The extracapsular spread (ECS) of metastatic lymph nodes is associated with aggressive tumor behavior, and is regarded as a major risk factor for local recurrence in patients with head and neck squamous cell carcinoma. Postoperative chemoradiation is superior to postoperative radiotherapy alone in patients with histologically proven extracapsular spread. If extracapsular spread can be detected preoperatively, patients may favor primary chemoradiation instead of primary surgery plus postoperative chemoradiation.
There is no consensus about which imaging modality is best for diagnosis of extra-capsular spread and in this chapter we review the literature and describe the strengths and limitation of each imaging modality and give a personal opinion about how this important finding should be viewed and correlated both clinically and histopathologically.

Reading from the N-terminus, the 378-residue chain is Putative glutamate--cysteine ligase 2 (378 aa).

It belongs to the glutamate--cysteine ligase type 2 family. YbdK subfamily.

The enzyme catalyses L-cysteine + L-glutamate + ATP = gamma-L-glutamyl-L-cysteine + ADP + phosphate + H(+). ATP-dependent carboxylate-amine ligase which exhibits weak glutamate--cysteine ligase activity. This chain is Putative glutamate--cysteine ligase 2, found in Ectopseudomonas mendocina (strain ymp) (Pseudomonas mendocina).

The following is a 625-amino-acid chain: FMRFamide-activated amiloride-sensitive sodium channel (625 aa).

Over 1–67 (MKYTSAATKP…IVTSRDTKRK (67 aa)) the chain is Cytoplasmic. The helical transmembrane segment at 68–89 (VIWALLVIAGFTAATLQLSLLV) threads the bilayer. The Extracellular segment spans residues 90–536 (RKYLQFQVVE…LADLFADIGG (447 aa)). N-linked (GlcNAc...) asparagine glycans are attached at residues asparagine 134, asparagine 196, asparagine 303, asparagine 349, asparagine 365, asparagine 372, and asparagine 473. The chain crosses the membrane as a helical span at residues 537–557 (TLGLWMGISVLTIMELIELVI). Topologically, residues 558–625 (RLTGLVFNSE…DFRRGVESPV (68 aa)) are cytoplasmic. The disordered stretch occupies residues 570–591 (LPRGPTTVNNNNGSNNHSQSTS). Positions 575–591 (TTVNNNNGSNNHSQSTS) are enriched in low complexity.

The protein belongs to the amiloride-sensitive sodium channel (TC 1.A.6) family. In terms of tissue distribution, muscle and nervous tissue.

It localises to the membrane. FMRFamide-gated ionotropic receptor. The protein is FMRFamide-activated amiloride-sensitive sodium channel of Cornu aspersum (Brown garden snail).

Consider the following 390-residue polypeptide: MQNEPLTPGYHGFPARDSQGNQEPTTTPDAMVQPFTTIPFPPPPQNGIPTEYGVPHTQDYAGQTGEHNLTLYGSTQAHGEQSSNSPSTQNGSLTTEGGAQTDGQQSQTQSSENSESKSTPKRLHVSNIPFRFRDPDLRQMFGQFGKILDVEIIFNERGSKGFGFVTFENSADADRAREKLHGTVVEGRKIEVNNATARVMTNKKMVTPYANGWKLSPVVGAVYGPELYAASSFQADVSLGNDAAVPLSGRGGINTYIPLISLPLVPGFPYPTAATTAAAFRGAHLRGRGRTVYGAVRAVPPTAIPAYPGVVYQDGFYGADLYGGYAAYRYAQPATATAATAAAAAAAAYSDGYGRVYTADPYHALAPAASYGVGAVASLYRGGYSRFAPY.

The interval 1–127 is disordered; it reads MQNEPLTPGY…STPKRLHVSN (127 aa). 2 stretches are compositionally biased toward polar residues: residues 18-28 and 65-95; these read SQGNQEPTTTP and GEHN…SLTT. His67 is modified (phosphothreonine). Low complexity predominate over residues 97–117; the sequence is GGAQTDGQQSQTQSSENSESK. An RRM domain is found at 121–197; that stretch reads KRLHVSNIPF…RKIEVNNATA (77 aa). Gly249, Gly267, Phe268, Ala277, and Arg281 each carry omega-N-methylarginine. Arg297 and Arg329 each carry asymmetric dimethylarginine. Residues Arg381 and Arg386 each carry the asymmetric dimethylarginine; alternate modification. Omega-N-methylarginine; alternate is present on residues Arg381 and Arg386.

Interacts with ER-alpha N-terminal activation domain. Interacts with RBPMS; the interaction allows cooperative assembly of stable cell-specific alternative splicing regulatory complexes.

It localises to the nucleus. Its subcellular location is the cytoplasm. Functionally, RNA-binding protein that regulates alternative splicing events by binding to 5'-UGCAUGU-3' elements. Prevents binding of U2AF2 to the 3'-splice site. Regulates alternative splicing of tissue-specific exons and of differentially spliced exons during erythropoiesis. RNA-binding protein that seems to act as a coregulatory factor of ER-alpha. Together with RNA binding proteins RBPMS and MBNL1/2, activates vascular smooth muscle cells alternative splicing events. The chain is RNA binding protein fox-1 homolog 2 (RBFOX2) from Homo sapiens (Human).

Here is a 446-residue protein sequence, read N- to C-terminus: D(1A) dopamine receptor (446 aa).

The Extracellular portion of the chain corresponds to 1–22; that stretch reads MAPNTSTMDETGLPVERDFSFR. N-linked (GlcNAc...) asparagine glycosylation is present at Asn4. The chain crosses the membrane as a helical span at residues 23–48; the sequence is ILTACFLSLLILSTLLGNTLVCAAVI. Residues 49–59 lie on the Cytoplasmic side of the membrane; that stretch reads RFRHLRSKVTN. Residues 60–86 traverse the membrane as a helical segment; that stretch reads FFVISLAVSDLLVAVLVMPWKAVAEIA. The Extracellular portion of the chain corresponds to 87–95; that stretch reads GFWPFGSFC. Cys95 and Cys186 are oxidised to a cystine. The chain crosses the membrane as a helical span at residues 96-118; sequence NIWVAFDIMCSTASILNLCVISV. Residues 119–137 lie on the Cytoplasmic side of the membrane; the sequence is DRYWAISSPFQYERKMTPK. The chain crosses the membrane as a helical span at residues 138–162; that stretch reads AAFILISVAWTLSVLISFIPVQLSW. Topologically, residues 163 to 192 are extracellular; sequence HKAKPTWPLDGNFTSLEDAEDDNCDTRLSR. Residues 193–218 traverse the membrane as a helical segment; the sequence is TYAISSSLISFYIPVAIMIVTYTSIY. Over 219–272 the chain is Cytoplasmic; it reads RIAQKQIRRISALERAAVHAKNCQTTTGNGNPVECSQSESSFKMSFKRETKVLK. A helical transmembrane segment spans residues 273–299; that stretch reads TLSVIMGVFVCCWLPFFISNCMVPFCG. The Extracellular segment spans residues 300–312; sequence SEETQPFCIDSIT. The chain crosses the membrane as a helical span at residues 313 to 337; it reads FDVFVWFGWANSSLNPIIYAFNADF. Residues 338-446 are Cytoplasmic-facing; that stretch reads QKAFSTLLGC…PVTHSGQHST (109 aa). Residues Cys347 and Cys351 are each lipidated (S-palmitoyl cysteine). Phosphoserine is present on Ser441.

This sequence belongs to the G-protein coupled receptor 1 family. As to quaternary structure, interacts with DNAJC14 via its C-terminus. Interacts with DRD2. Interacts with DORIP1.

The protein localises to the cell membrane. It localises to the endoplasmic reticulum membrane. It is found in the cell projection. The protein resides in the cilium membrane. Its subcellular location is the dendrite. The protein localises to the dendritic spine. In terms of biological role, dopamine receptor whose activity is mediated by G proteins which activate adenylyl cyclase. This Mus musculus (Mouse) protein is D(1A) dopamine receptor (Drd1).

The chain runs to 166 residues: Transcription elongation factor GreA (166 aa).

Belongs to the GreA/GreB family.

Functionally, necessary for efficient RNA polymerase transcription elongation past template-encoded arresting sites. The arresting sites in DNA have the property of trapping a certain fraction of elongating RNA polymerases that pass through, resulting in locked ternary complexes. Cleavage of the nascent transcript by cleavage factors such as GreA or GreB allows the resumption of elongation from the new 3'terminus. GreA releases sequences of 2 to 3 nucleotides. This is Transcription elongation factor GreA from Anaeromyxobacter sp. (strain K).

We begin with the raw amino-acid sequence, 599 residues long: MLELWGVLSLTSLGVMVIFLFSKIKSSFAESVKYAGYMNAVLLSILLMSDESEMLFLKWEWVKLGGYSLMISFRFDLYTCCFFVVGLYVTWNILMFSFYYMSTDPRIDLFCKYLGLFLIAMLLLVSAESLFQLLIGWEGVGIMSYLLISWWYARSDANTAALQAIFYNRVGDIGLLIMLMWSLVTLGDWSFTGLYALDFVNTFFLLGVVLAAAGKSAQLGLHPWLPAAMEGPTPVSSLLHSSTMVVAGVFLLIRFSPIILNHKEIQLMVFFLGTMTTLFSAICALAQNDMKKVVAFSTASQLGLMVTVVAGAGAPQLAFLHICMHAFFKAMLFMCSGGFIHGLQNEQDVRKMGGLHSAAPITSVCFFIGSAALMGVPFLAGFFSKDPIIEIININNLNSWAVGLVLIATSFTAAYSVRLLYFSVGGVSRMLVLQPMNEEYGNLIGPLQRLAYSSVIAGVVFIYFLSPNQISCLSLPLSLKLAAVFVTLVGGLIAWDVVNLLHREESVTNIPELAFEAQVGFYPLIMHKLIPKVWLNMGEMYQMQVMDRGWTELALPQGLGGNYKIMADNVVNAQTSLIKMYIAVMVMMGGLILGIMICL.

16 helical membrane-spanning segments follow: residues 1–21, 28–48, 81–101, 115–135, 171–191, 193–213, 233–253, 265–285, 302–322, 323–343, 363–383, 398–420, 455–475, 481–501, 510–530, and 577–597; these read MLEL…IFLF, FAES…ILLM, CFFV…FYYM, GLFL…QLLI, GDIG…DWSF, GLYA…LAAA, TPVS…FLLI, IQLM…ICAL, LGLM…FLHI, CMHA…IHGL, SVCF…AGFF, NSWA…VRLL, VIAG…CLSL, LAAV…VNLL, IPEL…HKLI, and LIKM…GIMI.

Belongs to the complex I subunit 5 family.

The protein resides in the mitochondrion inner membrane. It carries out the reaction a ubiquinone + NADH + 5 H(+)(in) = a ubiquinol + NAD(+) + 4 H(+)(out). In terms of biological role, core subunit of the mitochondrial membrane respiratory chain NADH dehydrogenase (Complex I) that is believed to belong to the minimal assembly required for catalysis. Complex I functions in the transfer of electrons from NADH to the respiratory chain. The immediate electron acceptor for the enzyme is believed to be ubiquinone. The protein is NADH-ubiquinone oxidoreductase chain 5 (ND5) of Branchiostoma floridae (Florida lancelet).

Extracapsular spread (ECS) Head and neck squamous cell cancer (HNSCC) Oro-pharyngeal cancer (OPC) Computed tomography (CT) Magnetic resonance imaging (MRI) Ultrasound (USG) Positron emission tomography (PET) Time intensity curve (TIC) Dynamic contrast enhancement (DCE)
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